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U-50

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U-50
Posted by tatans on Sunday, June 27, 2004 11:32 AM
Did (does) anyone make an HO brass or plastic GE U-50??? and when were they stopped being used? Was U.P. the only railway to use them?? thanks.
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Posted by DSchmitt on Sunday, June 27, 2004 2:32 PM
Overland Models made U50's in brass. I believe they were sold painded and lettered

http://www.overlandmodels.com/

The Southern Pacific had U50's too. Some had B-B trucks and some had D trucks

The Overland website lists both SP U50 D and UP U50D as in stock at $1229.00 om their May price list.

I tried to sell my two cents worth, but no one would give me a plug nickel for it.

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Posted by nfmisso on Sunday, June 27, 2004 3:06 PM
QUOTE: Originally posted by DSchmitt

Some had B-B trucks and some had D trucks

Not exactly. There were the U50 (sometimes called U50D) which had trucks and span bolsters from traded in 4500hp turbines, like Lionel's HO model. They were powered by two V16 engines, the same as those used in the U25B and U25C.

Later there were the U50C which had trucks from traded in 8500hp turbines. They were powered by two V12 engines, similar to the ones in the U23B, U23C, B23-7, B30-7A and C30-7A.
Nigel N&W in HO scale, 1950 - 1955 (..and some a bit newer too) Now in San Jose, California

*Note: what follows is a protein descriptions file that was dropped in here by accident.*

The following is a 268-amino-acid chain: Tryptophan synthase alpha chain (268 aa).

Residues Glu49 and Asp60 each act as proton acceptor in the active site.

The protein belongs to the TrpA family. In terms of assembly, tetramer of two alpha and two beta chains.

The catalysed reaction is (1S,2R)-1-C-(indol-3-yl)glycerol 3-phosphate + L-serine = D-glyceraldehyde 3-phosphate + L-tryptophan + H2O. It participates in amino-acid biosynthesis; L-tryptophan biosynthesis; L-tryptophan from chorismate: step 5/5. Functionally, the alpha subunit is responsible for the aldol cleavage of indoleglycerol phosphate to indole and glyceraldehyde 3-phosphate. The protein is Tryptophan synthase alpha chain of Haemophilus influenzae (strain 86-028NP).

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Posted by Anonymous on Sunday, June 27, 2004 3:06 PM
There was a U50 (which was twin B trucks at either end, effectively a pair of U25B trucks at either end under a lengthened U25B body) and there was the U50C which was the same locomotive with twin C trucks (hence the C deisgnator)

According to "The American Diesel Locomotive" the UP had 23 U50s and 46 U50Cs, the SP only had 3 U50 locos. No other road brought them.
The only plastic model to have been made of the U50 was made by Con-Cor in N. Overland made an HO brass engine but not HO plastic engines have been made as far as i know.
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Posted by DSchmitt on Sunday, June 27, 2004 4:40 PM
Thankyou for the corrections.

This site has the Overland Union Pacific U50 's for $983.00[:D]


http://www.modeltrains.com/WEB%20-%20CMT/Overland%20Models/HO-scale/over-up-diesels.htm

I tried to sell my two cents worth, but no one would give me a plug nickel for it.